As we all know, most parents tell a little white lie every now and again in order to make the day go by a little easier, or to calm a tantrum or two. New research suggests that we may want to stop using this tactic, though. The study, conducted at the Massachusett’s Institute of Technology has found that children can tell when a parent, teacher or caregiver is deliberately lying to them, and will even try to fill in the gaps of information themselves.
Hyowon Gweon, the lead author of the study, which is published in the journal Cognition speaks of how children learn to determine who to trust from early on in their lives. This is an important skill to have, because everything a child learns usually comes from other people around them. Gweon says, “When someone provides us information, we not only learn about what is being taught, we also learn something about that person. If the information is accurate and complete, then you might also trust that person in the future. But if this person has taught you something wrong, has made a mistake, or has omitted something that’s important for you to know, then you might want to suspend your trust, be skeptical of the information he provides in the future and even seek other sources of information.”
The study compounds upon information from a research paper published in 2011, in which a team of researchers studied how a child behaved when a teacher taught them only one function of a toy that could perform four other functions. The researchers found that the children in the study spent most of their time playing with and exploring the one function that the teacher had taught them. However, the children who did not learn anything about the toy had spent more of their time exploring all of the other functions of the toys features, and discovered more of them.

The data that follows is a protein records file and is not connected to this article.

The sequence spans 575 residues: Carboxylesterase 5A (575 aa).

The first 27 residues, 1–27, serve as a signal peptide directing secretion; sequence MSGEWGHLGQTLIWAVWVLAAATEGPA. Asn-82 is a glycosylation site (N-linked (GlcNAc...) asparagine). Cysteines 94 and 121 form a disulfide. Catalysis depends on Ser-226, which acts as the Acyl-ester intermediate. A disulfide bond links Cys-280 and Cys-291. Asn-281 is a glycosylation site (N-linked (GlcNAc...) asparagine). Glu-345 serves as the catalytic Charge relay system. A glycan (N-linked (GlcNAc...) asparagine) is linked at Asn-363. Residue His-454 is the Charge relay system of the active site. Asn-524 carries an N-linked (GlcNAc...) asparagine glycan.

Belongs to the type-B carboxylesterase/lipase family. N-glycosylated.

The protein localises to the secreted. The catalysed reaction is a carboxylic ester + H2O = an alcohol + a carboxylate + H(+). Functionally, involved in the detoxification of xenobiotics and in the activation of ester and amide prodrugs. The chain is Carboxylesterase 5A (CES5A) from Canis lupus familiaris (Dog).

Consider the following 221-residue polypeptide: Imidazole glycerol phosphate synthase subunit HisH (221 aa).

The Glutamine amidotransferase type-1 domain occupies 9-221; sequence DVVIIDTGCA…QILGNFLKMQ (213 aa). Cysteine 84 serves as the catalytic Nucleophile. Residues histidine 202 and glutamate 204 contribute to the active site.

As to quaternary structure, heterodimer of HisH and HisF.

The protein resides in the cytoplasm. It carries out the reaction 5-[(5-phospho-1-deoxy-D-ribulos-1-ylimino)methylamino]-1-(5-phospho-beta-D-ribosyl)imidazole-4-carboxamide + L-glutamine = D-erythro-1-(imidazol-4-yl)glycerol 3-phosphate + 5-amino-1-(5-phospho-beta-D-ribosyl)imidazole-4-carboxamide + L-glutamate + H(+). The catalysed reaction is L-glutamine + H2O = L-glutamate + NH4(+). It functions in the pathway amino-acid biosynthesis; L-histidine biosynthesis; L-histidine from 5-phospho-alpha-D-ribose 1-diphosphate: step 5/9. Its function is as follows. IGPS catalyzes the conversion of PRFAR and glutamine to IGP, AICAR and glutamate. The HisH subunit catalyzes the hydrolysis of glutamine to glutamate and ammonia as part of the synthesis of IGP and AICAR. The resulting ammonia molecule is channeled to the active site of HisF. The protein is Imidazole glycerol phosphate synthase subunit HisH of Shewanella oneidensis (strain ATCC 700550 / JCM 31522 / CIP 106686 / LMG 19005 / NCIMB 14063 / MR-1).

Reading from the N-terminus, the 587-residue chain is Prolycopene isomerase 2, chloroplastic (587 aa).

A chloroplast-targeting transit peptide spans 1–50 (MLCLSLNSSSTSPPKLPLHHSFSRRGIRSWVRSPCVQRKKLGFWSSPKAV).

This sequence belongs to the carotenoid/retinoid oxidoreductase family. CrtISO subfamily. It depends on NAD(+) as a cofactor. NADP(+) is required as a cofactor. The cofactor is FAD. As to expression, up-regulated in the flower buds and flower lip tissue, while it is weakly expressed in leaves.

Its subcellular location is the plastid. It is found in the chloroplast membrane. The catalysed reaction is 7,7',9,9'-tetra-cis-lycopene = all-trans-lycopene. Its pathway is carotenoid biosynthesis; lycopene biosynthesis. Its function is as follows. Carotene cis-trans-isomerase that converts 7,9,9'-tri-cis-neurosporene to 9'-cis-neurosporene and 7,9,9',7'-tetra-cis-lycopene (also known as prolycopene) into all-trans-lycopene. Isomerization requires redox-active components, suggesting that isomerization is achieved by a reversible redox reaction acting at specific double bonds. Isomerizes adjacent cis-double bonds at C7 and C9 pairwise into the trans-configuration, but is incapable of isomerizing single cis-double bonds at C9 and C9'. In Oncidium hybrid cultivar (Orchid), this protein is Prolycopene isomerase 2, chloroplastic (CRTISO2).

Dr. Gweon wanted to delve deeper into this topic, and investigate what children would think of a teacher who did not fully disclose all the functions of the toy. She explains,
“Previous studies about children’s trust in informants or teachers focused on whether children distinguish, and learn differentially from someone who says something false from someone who’s telling the truth. Going beyond those sensitivities to truth and falseness, what I wanted to see in this study is whether children are also sensitive to someone who’s telling the truth but not the whole truth – someone who didn’t tell them everything that they ought to know.”
In the initial experiment, children ranging from ages six to seven were given a toy to learn about on their own, until they were able to discover every function of the toy. The second group of children received a toy that had approximately four buttons, with each button making the toy do something different. The last group was given a toy with only one button and one function. The children then watched a puppet show, where a ‘teacher’ puppet taught a ‘student’ puppet how to use the toy. For the two toys, the puppet’s lesson was the same, showing the children only one function – the wind-up mechanism of the toy.
After the lesson on the toy, the children were then asked to rate how helpful the teacher puppet was, on a scale of 1 through 20. Those children who already knew that the toy had three other functions, which went un-demonstrated during the lesson, gave the teacher lower ratings than the children who were taught that the toy only had one function. A follow-up experiment was conducted, with the same ‘teacher’ puppet, demonstrating a second toy, only teaching about one of it’s four functions. Those children who had already seen a demonstration, of which they knew was incomplete chose to explore the toy further, which suggests that they did not fully trust the teachers lesson.
Dr. Gweon says,
“[They] can evaluate others based on who’s providing information that is enough or not enough for accurate inference. They can also adjust how they learn from a teacher in the future, depending on whether the teacher has previously committed a sin of omission or not.”